In 1871 Britain legalised trade unions for the first time by passing the Trade Union Act. That same year, however, its Criminal Law Amendment Act outlawed peaceful attempts to encourage workers to strike. This, according to Rob Sewell’s 2003 book In Cause of Labour: History of British Trade Unionism, was giving with one hand and taking away with another.
You can see Rishi Sunak’s Conservative Party doing something similar today. On the one hand, his government plans to pass anti-strike laws that would require public sector services to run minimum levels of provision on strike days (forcing people to work or face the sack). On the other, he is relenting and opening up pay negotiations with unions this week – something he deemed impossible a few days ago.
In a way, this confused approach has characterised the history of anti-strike laws in the UK. And despite crackdown after crackdown, in the first major period of inflation since the Seventies workers are still willing to strike when conditions and pay are poor. Trade union membership in the UK rose four years in a row from 2016-2020.
Since the start of the industrial revolution workers in the UK have withheld their labour in various ways to bargain for better deals. In the 1700s, with 24-hour, seven-day working weeks and children as young as seven enduring harrowing labour, workers would stage “go-slows” and formed (illegal) trade clubs to try to resist, according to Sewell.
The government cracked down with anti-union legislation and brutal repression, yet the trade networks survived and after decades of strikes, conflict and confrontation, anti-union laws were eventually repealed in 1824. Strikes persisted and the new legislation was tweaked a year later to restrict picketing. New unions formed and new sections of the workforce became organised anyway, wrote Sewell. The Chartist movement peaked in the 1830s, leading to a wave of strikes in 1842.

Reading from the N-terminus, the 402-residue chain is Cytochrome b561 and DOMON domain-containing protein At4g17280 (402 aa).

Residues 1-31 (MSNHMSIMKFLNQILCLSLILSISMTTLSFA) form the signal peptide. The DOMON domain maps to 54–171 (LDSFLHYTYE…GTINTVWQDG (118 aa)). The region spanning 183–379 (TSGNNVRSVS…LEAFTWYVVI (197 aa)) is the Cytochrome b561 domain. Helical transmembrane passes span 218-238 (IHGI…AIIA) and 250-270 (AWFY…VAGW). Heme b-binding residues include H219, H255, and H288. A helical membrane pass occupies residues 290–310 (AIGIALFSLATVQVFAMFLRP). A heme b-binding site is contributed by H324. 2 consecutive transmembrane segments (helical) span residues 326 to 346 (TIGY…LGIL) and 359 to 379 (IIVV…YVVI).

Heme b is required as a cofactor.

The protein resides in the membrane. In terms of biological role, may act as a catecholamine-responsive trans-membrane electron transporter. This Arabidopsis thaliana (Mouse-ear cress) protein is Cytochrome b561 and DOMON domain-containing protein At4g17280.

By the turn of the 20th century the union movement had more than two million members. The first Labour MPs, representing the interests of the labour movement, were elected in 1906. Their presence in parliament contributed to the Trade Disputes Act that year, which protected unions from being sued for damages incurred during a strike.
Before the First World War the “Great Labour Unrest” saw widespread industrial action, including the first national railway strike in 1911. Shortly after the war, Black Friday in 1921 and the general strike of 1926 contributed to 85.9 million and 162.2 million working days being lost in each year, respectively.
Again, legislation followed. The Trade Disputes and Trade Unions Act 1927 outlawed “sympathy strikes” and made incitement to participate in an unlawful strike a criminal offence, among other restrictions. Labour repealed it in 1946.
In the Sixties and Seventies, as inflation kicked in, governments of both parties tried to restrict wage growth, Richard Toye, a professor of history at the University of Exeter, notes. Relations broke down and erupted in the first miners’ strike since 1926 in 1972, resulting in electricity generation falling and the government imposing a three-day week. The Winter of Discontent followed in 1978-79 with widespread public sector strikes.
When Margaret Thatcher was elected prime minister she brought back the “sympathy strike” ban, in 1980, the first of seven acts of parliament up until 1993 that further restricted trade union action. Unions had to ballot their members to strike from 1984, for example. New rules on funding and limits on picketing also came in. Strike law became stricter, more complex and costly for unions.
New Labour adopted the “key elements” of these reforms, but did introduce more protections in the Employment Relations Act 1999, such as statutory procedures for trade union recognition in companies where a majority of the relevant workforce wanted to unionise.
The unsuccessful miners’ strike of 1984-85 is often seen as the last stand of the British labour movement against increasingly hostile governments. Yet this had never since been tested in a period of significant inflation. The strikes of 2022-23 so far show that even the Thatcherite consensus could not keep unhappy workers down.
“No matter how tough the union laws, workers are likely to turn to action when they believe their living standards are sufficiently threatened,” Toye writes.
Minimum service requirements have their limitations, too. As Ido Vock reports, some other European countries – more associated than Britain with industrial action – have such policies already. They do not necessarily have the desired effect. Compelling workers to come in on a strike day may be particularly difficult to enforce amid Britain’s current labour shortage too. If you sack someone for breaking the rule, who’s going to replace them?
As with recent attempts to legislate against disruptive protest and the arrival of asylum seekers, the government’s latest plan to minimise strikes is unlikely to work in practice.